Project Leadership Versus Project Management January 2016
To successfully drive cross-functional and complex change, you need a leader not just an administrative project manager. Project Management is based on sound principles and processes and definitely a key component of success; however, management principles alone will not drive positive results.
We've all had encounters with pure academic or text book project managers (PMs). These PMs struggle with complex projects and do not have the leadership skills required to drive the business and cultural change required to meet the overall objectives. For complex change, you need a true leader. Let's explore the top 5 skills project leaders have that traditional PMs do not.
Understanding People Dynamics
Understanding what motivates people and the important role relationships play within a project is critical. Key skill components include:
- Influence and Negotiation
- Conflict Management
- Emotional Intelligence
Translating Ambiguous Concepts into Tangible Action
Taking a loosely defined business objective and translating it into a well-defined scope and action plan is both an art and a skill. Great leaders know how to architect an approach, prioritize activity and bring clarity and direction to the team.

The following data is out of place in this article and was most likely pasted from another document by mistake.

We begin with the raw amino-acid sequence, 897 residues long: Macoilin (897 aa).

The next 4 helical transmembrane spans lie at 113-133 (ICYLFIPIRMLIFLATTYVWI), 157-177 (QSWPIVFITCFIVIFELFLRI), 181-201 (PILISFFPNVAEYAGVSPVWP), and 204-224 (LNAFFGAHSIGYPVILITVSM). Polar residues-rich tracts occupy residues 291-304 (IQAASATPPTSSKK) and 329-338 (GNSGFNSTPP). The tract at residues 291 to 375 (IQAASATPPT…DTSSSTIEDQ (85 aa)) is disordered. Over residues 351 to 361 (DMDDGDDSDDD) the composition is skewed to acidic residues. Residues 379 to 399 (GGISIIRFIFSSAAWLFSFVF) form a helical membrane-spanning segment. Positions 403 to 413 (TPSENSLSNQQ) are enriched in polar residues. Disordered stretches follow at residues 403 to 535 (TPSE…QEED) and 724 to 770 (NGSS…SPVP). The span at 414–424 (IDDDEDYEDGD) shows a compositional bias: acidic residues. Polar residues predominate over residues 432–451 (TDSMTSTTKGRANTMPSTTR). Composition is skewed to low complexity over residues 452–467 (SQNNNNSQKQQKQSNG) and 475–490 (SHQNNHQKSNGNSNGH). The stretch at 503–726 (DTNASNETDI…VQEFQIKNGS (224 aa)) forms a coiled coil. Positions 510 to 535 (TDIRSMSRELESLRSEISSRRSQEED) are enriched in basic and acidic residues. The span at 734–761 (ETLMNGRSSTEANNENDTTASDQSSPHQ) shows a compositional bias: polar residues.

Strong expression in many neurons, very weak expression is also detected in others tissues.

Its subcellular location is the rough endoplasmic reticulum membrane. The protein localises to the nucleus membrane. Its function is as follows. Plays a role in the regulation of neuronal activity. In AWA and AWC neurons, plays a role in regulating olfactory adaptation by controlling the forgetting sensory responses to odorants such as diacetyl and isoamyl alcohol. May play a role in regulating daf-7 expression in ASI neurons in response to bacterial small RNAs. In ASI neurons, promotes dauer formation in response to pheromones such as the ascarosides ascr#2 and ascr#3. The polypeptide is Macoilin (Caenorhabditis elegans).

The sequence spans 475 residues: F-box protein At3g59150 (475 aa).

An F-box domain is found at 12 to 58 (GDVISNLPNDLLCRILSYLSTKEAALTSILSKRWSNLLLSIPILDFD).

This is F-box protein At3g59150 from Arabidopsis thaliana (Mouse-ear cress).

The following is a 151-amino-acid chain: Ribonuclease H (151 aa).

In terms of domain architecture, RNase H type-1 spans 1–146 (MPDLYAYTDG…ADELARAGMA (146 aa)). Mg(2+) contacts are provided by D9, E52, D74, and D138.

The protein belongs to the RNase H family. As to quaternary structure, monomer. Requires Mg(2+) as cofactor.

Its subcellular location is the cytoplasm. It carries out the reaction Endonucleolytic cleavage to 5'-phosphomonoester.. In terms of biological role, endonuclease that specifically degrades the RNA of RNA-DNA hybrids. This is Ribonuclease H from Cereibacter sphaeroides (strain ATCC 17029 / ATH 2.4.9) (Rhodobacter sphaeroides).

Driving People, Process and Technology Change
Many PMs know how to manage technology change through the normal Software Delivery Life Cycle (SDLC). However, most PMs have difficulty with process and organizational changes. Project leaders know how to take a balanced approach and understand the interdependencies between people, process and technology change.
Mastering the Art of Facilitation
Knowing how to organize and facilitate a session to gather information, design an approach or resolve cross-functional challenges is an essential skill leaders must have in their toolkit.
Cross-functional sessions are a major part of complex projects and true leaders know how to take control of these sessions, motivate participants and maximize the results.
Leaders know how to tailor a message to their audience. They can discuss the details of requirements and technical specifications one minute and then outline the strategic roadmap for acquiring customers the next.
Leaders also understand how to use fact based anecdotes to "tell a story" to invoke an emotional response to gain commitment at appropriate times.
— Shawn Coffman